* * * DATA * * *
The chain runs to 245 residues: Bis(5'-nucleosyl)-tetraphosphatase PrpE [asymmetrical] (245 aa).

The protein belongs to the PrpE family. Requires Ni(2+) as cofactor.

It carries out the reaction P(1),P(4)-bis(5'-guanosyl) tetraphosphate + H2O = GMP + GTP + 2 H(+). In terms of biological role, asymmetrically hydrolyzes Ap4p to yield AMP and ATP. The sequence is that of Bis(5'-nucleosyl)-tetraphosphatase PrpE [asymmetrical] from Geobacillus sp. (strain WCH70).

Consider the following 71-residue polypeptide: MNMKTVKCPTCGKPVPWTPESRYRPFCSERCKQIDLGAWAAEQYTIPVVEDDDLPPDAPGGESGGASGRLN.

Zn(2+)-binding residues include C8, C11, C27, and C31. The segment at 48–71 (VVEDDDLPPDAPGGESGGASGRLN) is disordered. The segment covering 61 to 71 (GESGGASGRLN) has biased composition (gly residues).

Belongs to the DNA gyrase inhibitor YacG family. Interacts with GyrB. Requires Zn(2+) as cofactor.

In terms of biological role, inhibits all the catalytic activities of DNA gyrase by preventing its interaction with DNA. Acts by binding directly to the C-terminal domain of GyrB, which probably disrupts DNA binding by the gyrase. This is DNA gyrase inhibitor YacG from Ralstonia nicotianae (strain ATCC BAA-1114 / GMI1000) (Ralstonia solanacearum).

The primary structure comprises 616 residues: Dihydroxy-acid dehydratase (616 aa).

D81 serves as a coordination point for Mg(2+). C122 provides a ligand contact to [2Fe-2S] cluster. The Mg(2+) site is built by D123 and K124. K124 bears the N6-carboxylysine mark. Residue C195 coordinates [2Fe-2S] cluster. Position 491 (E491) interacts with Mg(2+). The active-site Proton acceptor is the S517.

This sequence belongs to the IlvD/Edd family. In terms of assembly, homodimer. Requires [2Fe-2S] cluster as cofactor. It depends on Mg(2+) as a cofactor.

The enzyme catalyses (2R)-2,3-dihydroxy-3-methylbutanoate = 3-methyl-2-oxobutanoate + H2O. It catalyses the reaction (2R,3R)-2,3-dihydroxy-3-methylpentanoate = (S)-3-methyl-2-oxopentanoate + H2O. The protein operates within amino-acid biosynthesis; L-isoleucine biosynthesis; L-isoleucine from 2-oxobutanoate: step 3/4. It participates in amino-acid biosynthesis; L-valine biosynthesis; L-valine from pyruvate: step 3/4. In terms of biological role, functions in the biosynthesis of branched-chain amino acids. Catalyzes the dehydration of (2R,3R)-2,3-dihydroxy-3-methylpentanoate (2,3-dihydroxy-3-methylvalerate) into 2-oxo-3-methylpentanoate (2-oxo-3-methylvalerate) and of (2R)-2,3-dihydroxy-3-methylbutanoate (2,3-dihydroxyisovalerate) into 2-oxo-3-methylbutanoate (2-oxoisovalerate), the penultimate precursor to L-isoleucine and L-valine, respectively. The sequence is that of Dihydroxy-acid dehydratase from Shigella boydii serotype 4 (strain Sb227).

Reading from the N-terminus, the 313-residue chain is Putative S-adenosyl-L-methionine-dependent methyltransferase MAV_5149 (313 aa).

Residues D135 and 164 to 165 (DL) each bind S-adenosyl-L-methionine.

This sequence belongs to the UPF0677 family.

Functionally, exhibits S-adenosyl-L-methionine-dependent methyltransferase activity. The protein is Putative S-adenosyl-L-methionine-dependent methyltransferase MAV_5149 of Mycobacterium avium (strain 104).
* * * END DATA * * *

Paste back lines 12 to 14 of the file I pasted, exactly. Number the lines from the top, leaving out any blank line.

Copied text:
Reading from the N-terminus, the 313-residue chain is Putative S-adenosyl-L-methionine-dependent methyltransferase MAV_5149 (313 aa).

Residues D135 and 164 to 165 (DL) each bind S-adenosyl-L-methionine.

This sequence belongs to the UPF0677 family.